Last week, Chatsworth optical networking company MRV Communications Inc. dumped a side business that was crimping its profitability, and now investors see a bright future not too far down the line.

MRV released second-quarter earnings Aug. 10, but the big news came in the subsequent conference call, when Chief Executive Mark Bonney announced that the company had agreed that day to sell its Italian network integration subsidiary, Tecnonet, for about $22 million.

MRV’s primary business is manufacturing hardware and developing software for metro or Ethernet networks, such as those used by corporations with cloud-based systems. That business has better margins than the network integration side, which provides consulting and maintenance-type services for existing networks.

In the week after Bonney’s announcement, MRV’s shares skyrocketed 50 percent to close Aug. 19 at $20.12. In a week when most companies treaded water or worse, that made it easily the biggest gainer on the LABJ Stock Index.

In an email to the Business Journal, Bonney said MRV has been investing in new products, aiming to take advantage of increasing demand for cloud-based services. After selling off the network integration business, MRV will be more streamlined and have a stronger balance sheet.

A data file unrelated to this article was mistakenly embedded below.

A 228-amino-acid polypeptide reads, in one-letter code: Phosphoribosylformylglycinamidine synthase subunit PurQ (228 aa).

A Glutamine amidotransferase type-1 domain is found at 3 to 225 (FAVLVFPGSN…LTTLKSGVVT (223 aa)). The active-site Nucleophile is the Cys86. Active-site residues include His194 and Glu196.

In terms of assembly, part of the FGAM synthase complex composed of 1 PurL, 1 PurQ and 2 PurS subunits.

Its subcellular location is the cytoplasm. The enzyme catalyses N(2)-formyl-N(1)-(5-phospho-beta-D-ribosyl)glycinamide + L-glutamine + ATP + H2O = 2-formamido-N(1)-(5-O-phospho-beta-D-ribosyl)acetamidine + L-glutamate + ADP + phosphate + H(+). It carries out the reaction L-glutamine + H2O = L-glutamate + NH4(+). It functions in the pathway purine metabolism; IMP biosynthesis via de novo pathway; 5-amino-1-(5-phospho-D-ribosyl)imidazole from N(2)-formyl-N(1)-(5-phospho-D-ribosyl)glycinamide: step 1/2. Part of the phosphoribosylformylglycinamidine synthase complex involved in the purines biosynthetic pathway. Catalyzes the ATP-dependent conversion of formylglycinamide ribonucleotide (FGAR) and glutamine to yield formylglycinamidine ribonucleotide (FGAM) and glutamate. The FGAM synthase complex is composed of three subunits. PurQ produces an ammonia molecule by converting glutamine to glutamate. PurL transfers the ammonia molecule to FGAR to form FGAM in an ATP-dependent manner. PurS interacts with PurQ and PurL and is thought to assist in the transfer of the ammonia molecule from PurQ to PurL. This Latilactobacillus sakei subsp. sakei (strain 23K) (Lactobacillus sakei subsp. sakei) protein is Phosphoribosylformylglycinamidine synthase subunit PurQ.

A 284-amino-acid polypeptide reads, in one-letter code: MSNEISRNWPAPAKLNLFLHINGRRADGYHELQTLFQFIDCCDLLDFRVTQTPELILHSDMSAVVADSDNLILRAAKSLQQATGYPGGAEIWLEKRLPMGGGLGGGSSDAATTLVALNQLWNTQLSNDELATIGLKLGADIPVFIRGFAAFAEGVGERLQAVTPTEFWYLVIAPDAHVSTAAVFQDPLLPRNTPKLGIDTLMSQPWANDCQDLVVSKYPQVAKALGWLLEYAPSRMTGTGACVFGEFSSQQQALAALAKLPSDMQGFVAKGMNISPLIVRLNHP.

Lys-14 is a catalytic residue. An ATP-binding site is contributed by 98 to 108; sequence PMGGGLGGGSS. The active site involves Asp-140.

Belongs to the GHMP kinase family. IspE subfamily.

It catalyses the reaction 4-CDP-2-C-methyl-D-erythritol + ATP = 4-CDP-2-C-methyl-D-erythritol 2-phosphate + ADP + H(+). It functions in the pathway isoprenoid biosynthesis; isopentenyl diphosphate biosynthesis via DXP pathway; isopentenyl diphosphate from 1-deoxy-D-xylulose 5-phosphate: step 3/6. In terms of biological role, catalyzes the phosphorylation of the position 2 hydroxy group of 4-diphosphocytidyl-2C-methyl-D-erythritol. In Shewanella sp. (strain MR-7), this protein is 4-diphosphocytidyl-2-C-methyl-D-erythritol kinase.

In the second quarter, the outgoing network integration business brought in $18.2 million in revenue with a 17 percent gross margin. MRV’s network equipment business, on the other hand, brought in $24.5 million in revenue with a more robust gross margin of 35 percent, making it more than twice as profitable as network integration.

In an Aug. 18 report published on investor website SeekingAlpha, New York hedge fund Dane Capital Management – which has a long position in MRV – said dumping Tecnonet makes MRV more of a pure-play company, which means it should trade at higher multiples of revenue.

As examples, Dane pointed out two recent transactions involving similar companies. Earlier this month, Cyan Inc. in Petaluma was acquired by Ciena Corp. in Hanover, Md., for $488 million in cash and stock. In April, Sunnyvale’s Infinera Corp. agreed to buy Swedish optical networking firm Transmode for about $350 million. Both targets were valued at about 2.5 times their projected annual revenue.

Applying that same multiple to MRV would give it a share price of about $42 – more than twice its recent level.

Perhaps also boosting MRV’s fortunes last week is the fact that activist hedge fund Raging Capital Management in Rocky Hill, N.J., has upped its stake in the company from 22 percent to 31 percent, leading some investors to believe a sale of the company is around the corner.

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